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Geopolitics

The Train Wreck That Is Poland Right Now

Everything is collapsing: The zloty is sinking, a virus is spreading, diplomacy has disappeared, and so has the rule of law. And the government claims everything is going just fine.

Photo of police forces standing behind barbed wire on the Poland-Belarus border.

Police forces on the Poland-Belarus border.

Monika Olejnik

-OpEd-

WARSAW — Everywhere we look, there is a disaster.

The zloty is sinking because of inflation, which we owe to the head of Poland's central bank Adam Glapinski, a political ally of ruling PiS party leader Jaroslaw Kaczynski since the early 1990s when the pair demonstrated against then President Lech Wałęsa and joined in burning his effigy.

At the same time, we also have a COVID-19 catastrophe. As we've witnessed, 25,000 daily cases and hundreds of deaths are not enough for the government to introduce any kind of restrictions. The Prime Minister is afraid of demonstrations that could lead to deaths from COVID-19, while tens of thousands of people recently attended the National Stadium without masks and nobody checked whether anyone was vaccinated.


When journalists ask representatives of the Health Ministry why there are no restrictions or vaccines mandates, the answer is that we have a different culture than in other countries, we are not like the Germans or the Austrians… we are more rebellious!

The power of anti-vax

How are we different from Spaniards, French, Italians, Czechs, Ukrainians, Austrians or Germans? What is this utter nonsense? This government is simply afraid of anti-vaccine sentiment. It is shameful that the Medical Council of the Prime Minister says one thing and the government says another. Why do you need this Medical Council, Mr. Prime Minister, if you do not listen to it?

Is it a restriction of freedom?

Or do Poles have different organisms than other nations, and will somehow survive this pandemic? When we hear about COVID-19 infected newborns at the hospital, our hearts go out to them — but we also ask why nobody told their mothers that they should get vaccinated during their pregnancy.

And is it so difficult to go to the cinema, theater, restaurants with vaccine passports or negative test results? Is it a restriction of freedom? Is following traffic regulations when driving a car a restriction of freedom?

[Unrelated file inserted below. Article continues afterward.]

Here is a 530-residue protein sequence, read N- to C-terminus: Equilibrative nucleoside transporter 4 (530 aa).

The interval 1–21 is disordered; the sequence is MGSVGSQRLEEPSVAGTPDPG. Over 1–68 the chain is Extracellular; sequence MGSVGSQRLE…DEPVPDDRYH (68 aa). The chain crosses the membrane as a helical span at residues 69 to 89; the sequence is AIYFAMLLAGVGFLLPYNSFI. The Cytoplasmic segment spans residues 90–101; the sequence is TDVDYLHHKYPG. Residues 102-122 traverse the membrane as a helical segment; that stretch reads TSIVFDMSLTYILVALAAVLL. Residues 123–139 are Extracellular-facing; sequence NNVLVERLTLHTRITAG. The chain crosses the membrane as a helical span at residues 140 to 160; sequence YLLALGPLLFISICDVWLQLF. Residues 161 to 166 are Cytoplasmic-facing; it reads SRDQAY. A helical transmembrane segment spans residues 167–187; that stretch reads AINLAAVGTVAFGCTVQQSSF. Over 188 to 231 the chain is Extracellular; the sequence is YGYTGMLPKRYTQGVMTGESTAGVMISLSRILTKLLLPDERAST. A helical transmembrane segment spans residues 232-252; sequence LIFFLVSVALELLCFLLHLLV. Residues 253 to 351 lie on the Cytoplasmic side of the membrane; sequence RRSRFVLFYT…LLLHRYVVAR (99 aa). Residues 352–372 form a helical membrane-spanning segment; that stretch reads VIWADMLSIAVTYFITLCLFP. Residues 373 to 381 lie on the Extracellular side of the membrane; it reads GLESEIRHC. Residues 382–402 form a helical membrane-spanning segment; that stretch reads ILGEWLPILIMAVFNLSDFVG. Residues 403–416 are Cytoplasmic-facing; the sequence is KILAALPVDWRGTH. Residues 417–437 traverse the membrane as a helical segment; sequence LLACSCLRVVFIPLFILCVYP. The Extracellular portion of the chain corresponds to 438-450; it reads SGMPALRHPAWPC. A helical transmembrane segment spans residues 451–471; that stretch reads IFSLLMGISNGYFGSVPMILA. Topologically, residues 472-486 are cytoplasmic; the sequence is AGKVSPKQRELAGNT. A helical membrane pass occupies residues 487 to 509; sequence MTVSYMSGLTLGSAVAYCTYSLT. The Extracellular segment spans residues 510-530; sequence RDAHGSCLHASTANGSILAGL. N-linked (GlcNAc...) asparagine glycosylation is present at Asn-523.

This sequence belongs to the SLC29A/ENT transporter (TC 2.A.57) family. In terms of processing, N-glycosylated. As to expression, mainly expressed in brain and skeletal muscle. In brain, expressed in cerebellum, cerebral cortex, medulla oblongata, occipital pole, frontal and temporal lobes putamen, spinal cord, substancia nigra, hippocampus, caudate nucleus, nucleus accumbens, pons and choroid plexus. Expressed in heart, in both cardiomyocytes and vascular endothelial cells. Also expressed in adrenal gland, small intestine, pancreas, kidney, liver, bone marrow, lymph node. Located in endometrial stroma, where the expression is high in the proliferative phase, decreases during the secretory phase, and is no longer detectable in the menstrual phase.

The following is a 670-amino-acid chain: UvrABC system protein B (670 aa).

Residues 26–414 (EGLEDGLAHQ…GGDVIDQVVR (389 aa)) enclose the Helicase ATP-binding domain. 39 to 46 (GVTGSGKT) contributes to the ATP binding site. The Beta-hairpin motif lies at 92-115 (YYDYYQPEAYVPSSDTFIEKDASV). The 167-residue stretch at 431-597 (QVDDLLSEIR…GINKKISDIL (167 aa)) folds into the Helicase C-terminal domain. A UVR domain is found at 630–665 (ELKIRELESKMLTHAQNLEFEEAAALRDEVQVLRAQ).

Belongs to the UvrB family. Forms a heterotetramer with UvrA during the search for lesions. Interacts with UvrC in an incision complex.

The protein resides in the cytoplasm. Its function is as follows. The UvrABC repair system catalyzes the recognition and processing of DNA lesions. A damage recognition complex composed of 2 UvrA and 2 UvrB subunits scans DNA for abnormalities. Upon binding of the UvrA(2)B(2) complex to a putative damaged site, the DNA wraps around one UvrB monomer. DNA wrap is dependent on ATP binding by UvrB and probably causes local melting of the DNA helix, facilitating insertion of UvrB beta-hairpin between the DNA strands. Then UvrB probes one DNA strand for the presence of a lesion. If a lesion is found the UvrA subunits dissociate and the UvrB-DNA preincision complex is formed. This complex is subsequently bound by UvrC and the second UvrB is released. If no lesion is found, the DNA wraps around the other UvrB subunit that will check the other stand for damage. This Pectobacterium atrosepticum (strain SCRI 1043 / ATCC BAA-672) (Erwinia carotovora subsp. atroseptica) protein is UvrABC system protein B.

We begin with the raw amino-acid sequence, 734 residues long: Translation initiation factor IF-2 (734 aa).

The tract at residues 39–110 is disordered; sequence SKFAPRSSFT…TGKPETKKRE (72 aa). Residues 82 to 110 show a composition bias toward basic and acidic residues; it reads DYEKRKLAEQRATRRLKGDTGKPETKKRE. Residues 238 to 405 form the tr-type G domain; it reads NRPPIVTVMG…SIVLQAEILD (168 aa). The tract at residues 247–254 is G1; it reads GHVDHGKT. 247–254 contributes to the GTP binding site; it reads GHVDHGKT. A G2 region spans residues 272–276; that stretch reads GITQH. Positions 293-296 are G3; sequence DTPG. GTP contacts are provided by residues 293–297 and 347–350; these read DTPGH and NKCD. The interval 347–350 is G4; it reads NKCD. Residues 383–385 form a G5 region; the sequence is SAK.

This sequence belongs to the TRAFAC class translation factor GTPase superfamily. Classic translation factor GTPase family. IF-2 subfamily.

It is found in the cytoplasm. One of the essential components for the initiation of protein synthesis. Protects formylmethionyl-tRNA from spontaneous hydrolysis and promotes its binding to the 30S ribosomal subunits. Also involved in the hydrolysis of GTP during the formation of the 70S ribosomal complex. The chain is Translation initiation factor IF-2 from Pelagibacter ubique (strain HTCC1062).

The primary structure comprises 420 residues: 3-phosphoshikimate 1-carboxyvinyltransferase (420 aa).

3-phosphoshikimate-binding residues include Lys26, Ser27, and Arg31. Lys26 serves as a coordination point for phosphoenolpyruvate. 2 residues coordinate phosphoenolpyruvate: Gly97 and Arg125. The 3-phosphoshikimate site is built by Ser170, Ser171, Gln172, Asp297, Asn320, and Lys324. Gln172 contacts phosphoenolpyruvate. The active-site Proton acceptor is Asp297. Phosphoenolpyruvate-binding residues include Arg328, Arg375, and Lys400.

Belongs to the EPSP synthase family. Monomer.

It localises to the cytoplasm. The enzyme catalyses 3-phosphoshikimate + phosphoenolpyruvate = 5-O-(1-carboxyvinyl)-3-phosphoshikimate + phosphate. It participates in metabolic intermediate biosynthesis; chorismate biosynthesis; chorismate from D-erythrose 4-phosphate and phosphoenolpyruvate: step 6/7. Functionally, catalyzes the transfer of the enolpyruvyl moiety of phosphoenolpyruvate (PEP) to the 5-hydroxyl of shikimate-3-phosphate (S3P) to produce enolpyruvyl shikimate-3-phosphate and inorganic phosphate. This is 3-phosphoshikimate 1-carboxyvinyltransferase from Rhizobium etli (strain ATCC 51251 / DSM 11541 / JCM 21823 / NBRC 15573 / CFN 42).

Photo of Polish President Andrzej Duda giving a speech in Warsaw on Nov. 11

Polish President Andrzej Duda giving a speech in Warsaw on Nov. 11

Damian Burzykowski/Newspix/ZUMA

When Kaczynski gets involved

And finally, we have a moral disaster at the border, as historian, journalist and Holocaust survivor Marian Turski declared. We are in a diplomatic debacle indeed. When Aleksander Kwasniewski was Poland's president, he took a stand in the Maidan Square conflict in Ukraine to such an extent that he probably lost his chance to become UN Secretary General because Putin never forgave him. When there was a conflict in Georgia, President Lech Kaczynski got involved. But now that there is a conflict on the Polish-Belarusian border, and President Andrzej Duda tells the German president: "We will not accept any arrangements that were made without our approval."

Sure, it is bothersome to see Chancellor Angela Merkel talking to Belarus strongman Alexander Lukashenko or President Emmanuel Macron talking to Vladimir Putin. But instead of being annoyed by this, Mr. President, you should have organized a Franco-German-Polish summit. That's what the presidency is about, not just throwing around big words.

So the best we can do is flex our muscles, since the government itself can't confront any of these disasters. And on each front, it is Poland's citizens and good name that pays the consequences.

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Post-Pandemic Reflections On The Accumulation Of State Power

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Medical students protesting at Calcutta Medical Collage and Hospital.

Sudipta Das/Pacific Press via ZUMA
Vibhav Mariwala

-Analysis-

NEW DELHI — The COVID-19 pandemic marked the beginning of a period of heightened global tensions, social and economic upheaval and of a sustained increase in state intervention in the economy. Consequently, the state has acquired significant powers in managing people’s personal lives, starting from lockdowns and quarantine measures, to providing stimulus and furlough schemes, and now, the regulation of energy consumption.

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